New Creation Begins

The book of Revelation looks forward to the reign of Jesus in the New Creation, a reality inaugurated by his Death and Resurrection

In his letter to the church at Laodicea, Jesus declared that he is the “beginning of the creation of God,” for, in his death and resurrection, he inaugurated the New Creation. In the same sentence, and in the present tense, he also is called the “Amenthe faithful and true witness,” appellations applied to him already in the book’s prologue.

The English term ‘amen’ transliterates the Hebrew word ‘amén, signifying strength and faithfulness. Thus, the testimony of Jesus is reliable in contrast to the fickleness and ineffective testimony of the church. In liturgical usage, it denotes “truly” – What is unequivocally true - affirming the veracity of what has been said.
  • (Revelation 3:14) – “And unto the messenger of the assembly in Laodicea, write: — These things saith the Amen, the faithful and true witness, the beginning of the creation of God: I know thy works; — that neither cold art thou, nor hot: I would that cold thou hadst been, or hot” – (The Emphasized Bible).
  • (Revelation 1:5-6) – “And from — Jesus Christ, — The Faithful Witness, The Firstborn of the Dead, and The Ruler of the Kings of the Earth. Unto him that loveth us and loosed us out of our sins with his blood, — and he hath made us [to be] a kingdom — priests unto his God and Father, Unto him be the glory and the dominion unto the ages. Amen.
The descriptions of Jesus as the “faithful witness” and the “amen” allude to two passages from the Hebrew Bible:
  • (Psalm 89:37) - “Like the moon, shall it be established unto times everlasting, and a witness in the skies has been made sure (‘amén).
  • (Isaiah 65:16-17) - “So shall you leave your name for an oath to my elect, so, then, My Lord Yahweh will slay you, and his servants will he call by another name so that he who blesses himself in the earth will bless himself in the God of faithfulness (‘amén), And he who swears in the earth will swear by the God of faithfulness (‘amén), because the former troubles have been forgotten, and because they are hidden from my eyes. For behold me! Creating the new heavens and the new earth, and the former shall not be mentioned, neither shall they come upon the heart.
The passage from Isaiah combines “amen” with the “creation of God,” thus, the “faithful” God of Israel announced the creation of the “new heavens and new earth.” The verbal allusions are quite deliberate and are the source for the clause describing Jesus as the “beginning of the creation of God.”

His resurrection marked the commencement of the New Creation, and now he bears faithful witness to that new reality.  This understanding is borne out by the previous declaration that he is “the faithful witness, the firstborn of the dead” - (Revelation 1:5).

Elsewhere, the New Testament links his resurrection to the New Creation. Because God raised him from the dead, Christ became “the beginning, the firstborn from the dead.” “Firstborn” points to his preeminence, not to any chronological sequence. The Risen Jesus is the sovereign and heir par excellence of the “new heavens and earth”:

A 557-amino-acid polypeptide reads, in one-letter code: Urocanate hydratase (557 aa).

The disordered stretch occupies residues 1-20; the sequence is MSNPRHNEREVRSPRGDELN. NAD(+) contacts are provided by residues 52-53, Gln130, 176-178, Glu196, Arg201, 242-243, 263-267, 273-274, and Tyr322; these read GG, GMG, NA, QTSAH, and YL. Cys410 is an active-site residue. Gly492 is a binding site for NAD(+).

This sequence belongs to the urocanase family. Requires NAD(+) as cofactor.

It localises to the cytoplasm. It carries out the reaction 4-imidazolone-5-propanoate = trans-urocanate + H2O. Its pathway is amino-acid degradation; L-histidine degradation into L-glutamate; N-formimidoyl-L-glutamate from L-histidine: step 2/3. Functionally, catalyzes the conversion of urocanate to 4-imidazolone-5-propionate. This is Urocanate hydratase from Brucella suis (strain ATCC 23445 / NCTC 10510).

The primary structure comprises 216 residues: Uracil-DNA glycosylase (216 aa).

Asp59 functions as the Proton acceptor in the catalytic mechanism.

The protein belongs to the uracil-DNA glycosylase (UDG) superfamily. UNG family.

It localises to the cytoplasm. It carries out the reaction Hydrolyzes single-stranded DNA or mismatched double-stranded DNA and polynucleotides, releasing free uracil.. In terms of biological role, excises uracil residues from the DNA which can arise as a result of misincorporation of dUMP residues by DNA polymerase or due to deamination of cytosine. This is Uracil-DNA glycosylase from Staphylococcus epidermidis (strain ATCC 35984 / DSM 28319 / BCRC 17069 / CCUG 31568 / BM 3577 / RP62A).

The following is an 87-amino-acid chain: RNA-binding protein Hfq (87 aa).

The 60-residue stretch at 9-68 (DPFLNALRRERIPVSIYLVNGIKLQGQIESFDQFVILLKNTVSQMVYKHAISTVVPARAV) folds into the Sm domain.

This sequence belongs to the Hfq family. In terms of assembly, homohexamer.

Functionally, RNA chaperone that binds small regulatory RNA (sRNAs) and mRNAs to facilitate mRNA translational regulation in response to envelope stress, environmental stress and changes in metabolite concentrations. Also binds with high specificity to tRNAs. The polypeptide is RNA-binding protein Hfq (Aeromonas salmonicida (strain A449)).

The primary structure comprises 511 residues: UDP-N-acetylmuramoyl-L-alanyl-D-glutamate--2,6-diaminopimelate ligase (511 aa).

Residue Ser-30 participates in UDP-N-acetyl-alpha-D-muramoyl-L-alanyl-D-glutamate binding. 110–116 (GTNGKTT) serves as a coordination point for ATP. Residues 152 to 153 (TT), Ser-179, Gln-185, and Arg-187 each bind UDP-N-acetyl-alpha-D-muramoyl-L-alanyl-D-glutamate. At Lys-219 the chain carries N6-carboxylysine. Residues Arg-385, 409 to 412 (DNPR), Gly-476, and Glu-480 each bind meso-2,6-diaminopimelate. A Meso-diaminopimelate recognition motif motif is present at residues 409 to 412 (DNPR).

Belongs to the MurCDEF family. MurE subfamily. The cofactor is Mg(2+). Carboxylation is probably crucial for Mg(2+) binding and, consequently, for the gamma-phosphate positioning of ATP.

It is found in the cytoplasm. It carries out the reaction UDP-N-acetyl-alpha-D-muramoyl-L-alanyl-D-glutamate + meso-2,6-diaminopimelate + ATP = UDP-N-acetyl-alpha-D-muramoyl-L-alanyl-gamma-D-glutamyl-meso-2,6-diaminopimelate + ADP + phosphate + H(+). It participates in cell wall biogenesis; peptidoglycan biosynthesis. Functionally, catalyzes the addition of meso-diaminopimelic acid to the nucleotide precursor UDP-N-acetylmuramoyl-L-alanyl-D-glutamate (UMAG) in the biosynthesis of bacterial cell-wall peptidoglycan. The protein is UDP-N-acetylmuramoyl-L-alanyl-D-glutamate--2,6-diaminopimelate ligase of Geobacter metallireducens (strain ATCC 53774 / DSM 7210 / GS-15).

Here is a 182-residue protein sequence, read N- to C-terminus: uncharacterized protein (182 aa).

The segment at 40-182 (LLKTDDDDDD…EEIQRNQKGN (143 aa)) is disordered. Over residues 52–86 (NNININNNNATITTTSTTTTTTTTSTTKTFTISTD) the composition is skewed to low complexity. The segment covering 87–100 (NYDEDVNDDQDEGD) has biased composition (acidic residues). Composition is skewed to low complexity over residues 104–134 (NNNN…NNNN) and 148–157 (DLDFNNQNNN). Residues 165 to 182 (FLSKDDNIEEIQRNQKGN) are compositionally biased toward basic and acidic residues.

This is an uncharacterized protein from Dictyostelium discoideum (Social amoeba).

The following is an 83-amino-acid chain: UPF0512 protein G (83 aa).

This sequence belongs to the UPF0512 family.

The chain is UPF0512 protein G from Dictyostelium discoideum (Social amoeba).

• (1 Corinthians 15:20-23) – “But now hath Christ been raised from among the dead, a firstfruit of them who have fallen asleepFor since, indeed, through a man came death, through a man also cometh the raising of the dead; For just as in the Adam all die, so, also, in the Christ shall all be made alive. But each in his own rank: A firstfruit, Christ, after that they who are his at his arrival.
  • (2 Corinthians 5:15-17) – “Having judged this, — that one on behalf of all died, hence, they all died; and in behalf of all died he, — in order that they who live no longer for themselves should live, but for him who in their behalf, died and rose again. So that we henceforth know no one after the flesh: if we have even been gaining after the flesh a knowledge of Christ, On the contrary, now, no longer, are we gaining it. So that, if anyone is in Christ there is a new creation! the old things have passed away, — Lo! they have become new!
  • (Colossians 1:18) – “And he is the head of the body, the assembly, Who is the beginning, Firstborn from among the dead, in order that he might become in all things, himself, pre-eminent.”
Several themes from the letter to the Laodicean church appear again in the vision of the New Creation when the book concludes with the vision of the city of New Jerusalem:
  • (Revelation 21:1-6) – “And I saw a new heaven and a new earth; for the first heaven and the first earth have passed away, and the sea is no more. And I saw the holy city, new Jerusalem, descending out of heaven from God prepared as a bride adorned for her husband… The first things have passed away. And he that was sitting upon the throne said, Lo! I make all things, new. And he said, Write! because these words are faithful and true.  And he said to me, It is accomplished! I am the Alpha and the Omega, the Beginning and the End. I, to him that is thirsting, will give of the fountain of the water of life freely.
Thus, Revelation looks forward to the final victory of the “Lamb” in the New Creation, a reality inaugurated by Jesus in his death and resurrection. This will culminate when the “new heavens and the new earth” replace the old creation and the holy city, “New Jerusalem,” descends to the earth. All this will result from the faithfulness of Jesus. He is, therefore, the “Beginning of the Creation of God.”


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